How A Meeting Room Makes Your Virtual Office Real

Jun 02, 2019



A virtual office means you can work from home but officially be based in Central London. Letters sent to your virtual office will be forwarded to you.

You can also buy a London 0207 number and have it forward calls to your mobile. So far, so good.

But there's one thing missing: supposing someone wants to meet you at your office?

This could be ...

- A client, who's just in town for the day and wants to meet up;
- A potential new employee, who you don't want to interview at home;
- A casual worker you want to train;
- An investor who you want to make a formal presentation to.

In these cases, having quick access to a pleasant meeting room in your official office is very useful.

In the digital world, startups spend a lot of time in their t-shirts, coding. Most of the time, clients don't care how they look. They don't care particularly to meet them, as long as they get what they want.

But, sometimes, they do.

It's hard to get a flavour of who you are dealing with by email, phone and Skype. You are not going to give significant sums to some unknown person, sight unseen.

Anyone who's ever made a pitch knows you can tell more about who you're dealing with when you meet them in the flesh after five minutes, than by any digital contact.

- How do they look?
- What is their manner like?
- What kind of envIronment are they operating in?

Somebody, sometime, is going to want to meet you in person.

Yes, you can meet in a cafe. Or a hotel. That's Ok if both parties are pretty relaxed personally, or what they're going to discuss is not a serious matter. 

But really, it's saying something about you if you can't say 'yes' if someone wants to meet you at your office. 

Your virtual office should have a meeting room attached to it. That is, if you are advertising it as your business address.

If it's just a registered office, for legal purposes, then no problem. Your clients won't automatically assume they can go there and meet you.

But if you are giving everyone the impression that you're bigger than you are, then you should be able to back up your presentation. You'll feel more confident and your clients will have more confidence in you.

One benefit of a separate meeting room is that it's neutral ground. It's comfortable. Your clients are not made uncomfortable by meeting you in your den and likewise you are less pressured because you are not meeting them in their 'place of power': their offices.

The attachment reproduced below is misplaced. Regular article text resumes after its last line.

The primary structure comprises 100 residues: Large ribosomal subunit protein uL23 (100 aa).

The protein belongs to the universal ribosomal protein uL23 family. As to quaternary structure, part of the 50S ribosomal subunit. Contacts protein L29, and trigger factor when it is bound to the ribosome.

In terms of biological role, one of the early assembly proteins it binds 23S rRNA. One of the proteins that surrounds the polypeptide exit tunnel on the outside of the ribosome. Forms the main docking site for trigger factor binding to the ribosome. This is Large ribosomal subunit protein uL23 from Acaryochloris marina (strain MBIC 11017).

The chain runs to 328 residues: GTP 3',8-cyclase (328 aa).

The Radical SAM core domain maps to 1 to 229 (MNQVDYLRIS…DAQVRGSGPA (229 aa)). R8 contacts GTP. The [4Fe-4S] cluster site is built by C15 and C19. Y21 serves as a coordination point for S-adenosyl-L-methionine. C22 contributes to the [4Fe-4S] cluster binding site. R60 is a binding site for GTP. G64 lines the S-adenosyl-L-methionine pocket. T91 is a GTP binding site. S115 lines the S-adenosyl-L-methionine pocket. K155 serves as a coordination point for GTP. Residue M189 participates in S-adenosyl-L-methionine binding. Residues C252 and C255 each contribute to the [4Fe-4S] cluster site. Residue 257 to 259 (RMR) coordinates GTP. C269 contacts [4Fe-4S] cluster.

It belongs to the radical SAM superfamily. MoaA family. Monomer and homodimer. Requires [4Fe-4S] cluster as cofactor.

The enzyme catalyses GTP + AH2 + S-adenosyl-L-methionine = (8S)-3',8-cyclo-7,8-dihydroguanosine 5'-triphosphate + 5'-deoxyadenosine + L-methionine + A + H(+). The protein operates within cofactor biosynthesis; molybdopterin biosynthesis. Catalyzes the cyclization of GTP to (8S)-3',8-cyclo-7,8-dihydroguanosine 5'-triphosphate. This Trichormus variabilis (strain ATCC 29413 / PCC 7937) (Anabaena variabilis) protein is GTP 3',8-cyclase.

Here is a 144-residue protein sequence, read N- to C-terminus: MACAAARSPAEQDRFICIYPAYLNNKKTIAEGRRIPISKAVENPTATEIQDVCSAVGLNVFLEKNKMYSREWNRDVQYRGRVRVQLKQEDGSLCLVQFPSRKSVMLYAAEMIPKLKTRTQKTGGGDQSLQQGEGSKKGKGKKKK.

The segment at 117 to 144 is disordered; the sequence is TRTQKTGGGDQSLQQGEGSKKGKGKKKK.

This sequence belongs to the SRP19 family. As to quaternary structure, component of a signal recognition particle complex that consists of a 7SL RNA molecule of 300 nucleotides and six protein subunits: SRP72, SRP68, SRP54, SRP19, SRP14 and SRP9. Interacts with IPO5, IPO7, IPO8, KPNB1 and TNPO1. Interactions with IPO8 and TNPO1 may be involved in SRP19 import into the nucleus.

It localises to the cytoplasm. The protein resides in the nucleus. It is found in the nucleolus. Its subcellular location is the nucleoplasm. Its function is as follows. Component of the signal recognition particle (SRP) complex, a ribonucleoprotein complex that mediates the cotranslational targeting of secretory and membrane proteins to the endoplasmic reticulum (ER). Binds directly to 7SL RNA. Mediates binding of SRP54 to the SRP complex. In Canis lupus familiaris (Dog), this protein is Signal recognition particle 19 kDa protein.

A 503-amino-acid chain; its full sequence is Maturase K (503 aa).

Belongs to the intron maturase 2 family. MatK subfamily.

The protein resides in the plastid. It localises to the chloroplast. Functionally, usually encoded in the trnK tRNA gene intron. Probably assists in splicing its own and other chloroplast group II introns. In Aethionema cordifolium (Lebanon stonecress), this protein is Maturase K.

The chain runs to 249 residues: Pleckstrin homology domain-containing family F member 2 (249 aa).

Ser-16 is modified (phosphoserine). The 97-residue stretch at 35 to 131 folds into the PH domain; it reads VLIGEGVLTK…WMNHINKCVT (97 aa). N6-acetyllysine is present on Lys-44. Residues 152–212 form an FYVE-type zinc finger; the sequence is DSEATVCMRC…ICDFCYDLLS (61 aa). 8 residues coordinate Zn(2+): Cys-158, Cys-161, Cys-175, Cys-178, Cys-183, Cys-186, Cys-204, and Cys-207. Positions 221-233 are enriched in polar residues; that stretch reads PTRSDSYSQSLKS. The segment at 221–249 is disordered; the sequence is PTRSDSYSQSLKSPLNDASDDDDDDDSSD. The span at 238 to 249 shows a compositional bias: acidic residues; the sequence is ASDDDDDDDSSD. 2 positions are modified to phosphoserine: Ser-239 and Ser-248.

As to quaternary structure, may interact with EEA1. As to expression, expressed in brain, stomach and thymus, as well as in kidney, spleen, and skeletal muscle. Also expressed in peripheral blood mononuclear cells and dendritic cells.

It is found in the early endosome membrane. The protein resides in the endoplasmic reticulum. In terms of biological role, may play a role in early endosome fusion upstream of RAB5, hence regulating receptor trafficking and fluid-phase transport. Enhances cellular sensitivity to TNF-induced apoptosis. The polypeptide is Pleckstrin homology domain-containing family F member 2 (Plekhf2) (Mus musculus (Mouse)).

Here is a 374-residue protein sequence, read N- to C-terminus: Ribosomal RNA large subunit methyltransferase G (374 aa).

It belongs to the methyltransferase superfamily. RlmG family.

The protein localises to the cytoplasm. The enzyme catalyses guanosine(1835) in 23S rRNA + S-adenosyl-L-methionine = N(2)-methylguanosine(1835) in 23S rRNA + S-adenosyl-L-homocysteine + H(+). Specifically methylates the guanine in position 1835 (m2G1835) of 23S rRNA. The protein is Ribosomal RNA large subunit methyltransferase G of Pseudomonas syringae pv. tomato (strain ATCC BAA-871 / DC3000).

This means you can negotiate without distraction and walk out if it's not going well.  Neither party can do that if they're meeting on their own territory.

Your meeting room should have the following characteristics:

1. Be unbranded.

You should be able to give the impression that these are your offices and not XYZ Virtual Office Company's.

2. Be pleasant-looking.

You don't want to put clients off by showing them into untidy premises.

3. Not too impressive looking.

A small web design firm operating out of a skyscraper is jarring. Match the premises to your niche. Clients won't believe a guy in scuffed shoes can afford a lease on the 4th floor.

4. Have a professional receptionist.

They need to have someone who can show clients to your room with minimal fuss.

5. Have facilities to make tea and coffee.

People can't talk for long without needing refreshment. It's also polite.

6. Have a whiteboard.

This is the simplest way to make a presentation.

7. Have free wifi.

Everyone has a laptop and a smartphone these days. You and your clients will need to access the internet. Wifi should be free and have a reasonably fast download speed.

8. Have good transport links.

Make it easy for your clients, and yourself, to get there. If it's well-served by train, road and bus links your clients will arrive in a better humour(!)

9. Be inexpensive.

You only want a basic room, with chairs and a table. There's no point paying for an auditorium with a projector and catered lunches.

- Just open a support ticket our staff 24 hours in advance and we'll take care of the rest!

Typically, most meetings run to two hours if they are properly moderated. You can't really be 'done and dusted' in one hour as people often arrive late and like to chatte, so you'll have to make allowances for that. We're all human.

Tip: Come and check out the room in advance, either some days before the meeting or arrive a little early, yourself,  on the day. This is so you can be comfortable there before the meeting starts and you can direct clients there if they get lost!

Finally, here's the hidden benefit of having a meeting room attached to your virtual address: even if you never use it, it gives you confidence knowing it's there.


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